Posted in First Take

[1968.4] The Lion In Winter

I will be watching all 5 nominees from 1968 before I move on to the next year. The goal here is to watch them and have an internal discussion among them to try to piece together a “history” of the year. Let’s get to it. 

51fbqfvec2lIt is utterly impossible to predict chemistry in film. The chaos of combination can drive filmmakers mad piecing together disparate parts – acting, writing, directing, promoting, etc. – into cohesive art. Sometimes a casting director has instructions from her writers to land a specific actor for a role; the role, in fact, was written for this particular person. Other times, the team must interpret intent and cast to the best of its ability. The order with which the team comes together (and breaks) is fluid and unpredictable; the same team, had it been assembled in a different logistic, would function as a totally different unit, as levels of seniority and a shifting power dynamic supersede the film’s goal – to be made. The more complex the team, the more brittle it is, and the more susceptible it is to external forces (mostly money).

What is more remarkable than a film that captures zeitgeist, is one that is made at all. No obvious evidence exists that the filmmakers had trouble putting The Lion In Winter together. In fact the chemistry seems primordial of sorts, as if the pieces just fit prim and proper. The subject matter – a slippery tale of deception and inertia in 12th century terms – provides no clues necessarily, either. In a way, The Lion In Winter shows three generations of the human condition spread across millennia and geometrically accelerating across time: we, as a species have changed only in the clothes we wear and the war we wreak. The struggle for acceptance and ascendance has not changed from AD 1183 through to 1968 to a modern viewing. The Lion In Winter‘s team caught a lucky break, matching marvelous dialogue with sublime acting. The actors seemingly slowed humanity for a blip to reflect on its role as a defender of chaos.  Continue reading “[1968.4] The Lion In Winter”

Posted in First Take

[1968.3] Romeo and Juliet

I will be watching all 5 nominees from 1968 before I move on to the next year. The goal here is to watch them and have an internal discussion among them to try to piece together a “history” of the year. Let’s get to it. 
All film in its respect is an adaptation of some written piece: the difference, in Oscar terms is whether the screenplay was written specifically for the purposes of filming (Original Screenplay) or not (Adapted Screenplay). Perhaps counter-intuitive, the category for Best Adapted Screenplay predated Original Screenplay by 11 years. But perhaps not: as a fledgling industry, motion picture needed to build a book of work, as a whole, before it would attract writers specifically for the purpose of making a film. Writers had been writing scripts for the stage for perhaps millennia; the technological leap had perhaps been too much early on, especially with the world in a topsy-turvy state. In contemporary filmmaking, it is difficult to pierce the mind of an author who writes a book – for the purposes of having a team adapt it to the stage or screen. Shakespeare, Bard extraordinaire, wrote exclusively for the stage and for the ear (his sonnets), but nearly 400 years after his death, a group adapted Romeo and Juliet for the screen to raucous success. The story, as old as time immemorial, required little updating; one might argue that it fits perfectly within a film’s environ, length, and arc. Shakespeare himself could not have imagined how modern playwrights would vivisect the story across generations, but the original holds up as a piece of modern adaptation unmatched.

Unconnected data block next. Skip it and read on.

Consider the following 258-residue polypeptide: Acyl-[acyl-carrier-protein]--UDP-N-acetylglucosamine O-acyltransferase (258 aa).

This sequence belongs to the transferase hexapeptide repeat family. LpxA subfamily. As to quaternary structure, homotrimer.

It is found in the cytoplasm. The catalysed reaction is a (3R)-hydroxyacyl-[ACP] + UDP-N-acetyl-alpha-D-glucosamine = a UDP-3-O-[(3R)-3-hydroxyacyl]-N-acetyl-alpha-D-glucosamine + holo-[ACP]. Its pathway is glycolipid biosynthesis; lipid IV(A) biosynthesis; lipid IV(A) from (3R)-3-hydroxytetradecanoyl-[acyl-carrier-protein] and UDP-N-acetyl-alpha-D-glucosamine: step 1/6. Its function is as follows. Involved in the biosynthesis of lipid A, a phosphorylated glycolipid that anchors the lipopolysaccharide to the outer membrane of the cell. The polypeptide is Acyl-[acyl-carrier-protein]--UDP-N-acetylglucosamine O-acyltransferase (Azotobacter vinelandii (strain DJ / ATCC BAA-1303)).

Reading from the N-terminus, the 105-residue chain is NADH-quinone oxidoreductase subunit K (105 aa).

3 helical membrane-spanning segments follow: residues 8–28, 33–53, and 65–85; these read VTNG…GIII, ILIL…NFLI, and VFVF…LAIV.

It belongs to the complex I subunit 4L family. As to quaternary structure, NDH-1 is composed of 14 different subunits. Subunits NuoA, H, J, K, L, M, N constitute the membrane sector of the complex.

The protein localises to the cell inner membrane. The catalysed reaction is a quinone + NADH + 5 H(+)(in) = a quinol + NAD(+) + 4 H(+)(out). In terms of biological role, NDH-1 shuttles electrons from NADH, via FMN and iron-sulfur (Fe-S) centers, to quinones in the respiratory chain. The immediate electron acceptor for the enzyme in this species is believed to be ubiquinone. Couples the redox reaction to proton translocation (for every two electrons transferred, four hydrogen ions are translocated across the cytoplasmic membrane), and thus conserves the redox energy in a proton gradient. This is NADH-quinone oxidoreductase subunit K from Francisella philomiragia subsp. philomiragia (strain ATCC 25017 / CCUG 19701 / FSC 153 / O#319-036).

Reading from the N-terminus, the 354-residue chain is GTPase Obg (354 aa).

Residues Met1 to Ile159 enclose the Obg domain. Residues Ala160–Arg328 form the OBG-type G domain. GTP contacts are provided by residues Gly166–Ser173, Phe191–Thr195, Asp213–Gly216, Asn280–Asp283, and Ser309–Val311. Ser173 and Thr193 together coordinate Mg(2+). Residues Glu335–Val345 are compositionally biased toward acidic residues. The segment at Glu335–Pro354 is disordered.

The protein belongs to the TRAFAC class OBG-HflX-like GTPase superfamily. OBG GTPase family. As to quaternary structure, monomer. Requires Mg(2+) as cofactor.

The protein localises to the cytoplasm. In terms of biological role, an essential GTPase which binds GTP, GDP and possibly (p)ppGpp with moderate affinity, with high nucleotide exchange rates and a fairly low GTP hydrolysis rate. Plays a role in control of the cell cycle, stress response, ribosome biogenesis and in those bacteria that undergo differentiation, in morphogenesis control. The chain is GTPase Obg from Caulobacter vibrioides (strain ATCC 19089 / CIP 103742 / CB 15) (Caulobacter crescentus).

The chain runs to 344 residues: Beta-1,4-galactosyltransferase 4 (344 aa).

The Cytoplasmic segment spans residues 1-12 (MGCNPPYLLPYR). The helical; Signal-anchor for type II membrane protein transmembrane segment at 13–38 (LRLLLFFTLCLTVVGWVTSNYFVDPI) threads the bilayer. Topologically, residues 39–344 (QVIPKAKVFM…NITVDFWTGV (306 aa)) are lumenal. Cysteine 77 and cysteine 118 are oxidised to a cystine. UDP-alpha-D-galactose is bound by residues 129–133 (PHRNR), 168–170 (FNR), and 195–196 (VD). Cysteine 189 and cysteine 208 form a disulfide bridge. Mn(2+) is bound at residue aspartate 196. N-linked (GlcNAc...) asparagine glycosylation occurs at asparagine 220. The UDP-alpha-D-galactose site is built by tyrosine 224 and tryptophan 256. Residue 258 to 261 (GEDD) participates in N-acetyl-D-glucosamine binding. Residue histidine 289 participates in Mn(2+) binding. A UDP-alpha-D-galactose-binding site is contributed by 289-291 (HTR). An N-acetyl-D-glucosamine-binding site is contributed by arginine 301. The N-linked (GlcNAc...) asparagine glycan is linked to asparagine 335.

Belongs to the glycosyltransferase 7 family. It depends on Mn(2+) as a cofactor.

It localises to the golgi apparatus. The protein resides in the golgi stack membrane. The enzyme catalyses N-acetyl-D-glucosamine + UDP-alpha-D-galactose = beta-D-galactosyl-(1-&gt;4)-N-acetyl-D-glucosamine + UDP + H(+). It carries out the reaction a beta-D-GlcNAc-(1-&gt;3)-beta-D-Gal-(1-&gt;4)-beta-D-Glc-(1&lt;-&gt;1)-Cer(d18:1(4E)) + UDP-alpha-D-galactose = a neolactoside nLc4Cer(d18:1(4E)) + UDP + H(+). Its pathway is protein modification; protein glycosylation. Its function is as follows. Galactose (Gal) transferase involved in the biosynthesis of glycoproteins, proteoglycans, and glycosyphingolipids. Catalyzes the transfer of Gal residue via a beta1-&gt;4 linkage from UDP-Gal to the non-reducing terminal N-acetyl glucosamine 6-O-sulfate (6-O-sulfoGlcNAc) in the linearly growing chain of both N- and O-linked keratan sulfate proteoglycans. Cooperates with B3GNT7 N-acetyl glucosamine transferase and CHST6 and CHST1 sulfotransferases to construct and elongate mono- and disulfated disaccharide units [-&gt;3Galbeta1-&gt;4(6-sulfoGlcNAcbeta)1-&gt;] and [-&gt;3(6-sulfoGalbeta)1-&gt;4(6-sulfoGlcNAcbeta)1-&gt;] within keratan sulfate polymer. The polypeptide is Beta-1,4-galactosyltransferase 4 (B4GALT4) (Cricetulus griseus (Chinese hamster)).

William Shakespeare’s tragedies and comedies translate more readily to the screen than do his histories, and Romeo and Juliet is perhaps the least audacious and most true-to-form that it reads as both a tragedy and a history – even though we assume the story to be a concoction of the Bard’s brain. We know that he did not outline the story, but adapted a verse-to-prose-to-play version with which the modern audience aligns most closely. The tragedy of Romeo and Juliet remains patently obvious to the reader who will watch the film all the way through; the allegorical death of love. But the history of it had been written, and will continue to be written as long as love plays proxy for time.

No other Shakespeare adaptation sits so squarely at this collision; Sir Laurence Olivier’s and Sir Kenneth Branagh’s work, while true to script and accurately emotive, feel rooted in place and time. Modern “adaptations,” like O and Ten Things I Hate About You feel reminiscent of their own time and place, worthy in their own right as bastions of 1990s culture. George Cukor’s 1935 film, (also Romeo and Juliet) feels rooted in its own time; technological limitations remind the reader that she is watching an older film, which is valiant, if not immutable. Meanwhile Romeo + Juliet, Baz Luhrmann‘s unworthy, pandering, pastiche remake, strips down both its tragic elements and its historical roots, and replaces them with neither, making it instantly forgettable, if not leaving the reader with a taste of week-old coffee grounds in her mouth. Foreign adaptations, including Akira Kurosawa’s Ran (Macbeth), while worthwhile, are removed from the original, as much as any adaptation of Russian or Spanish literature feels when translated to English, then acted on stage or screen. The idea is there, but is muted because language conveys more than just words, but in fact the history and tragedy of its speakers. Continue reading “[1968.3] Romeo and Juliet”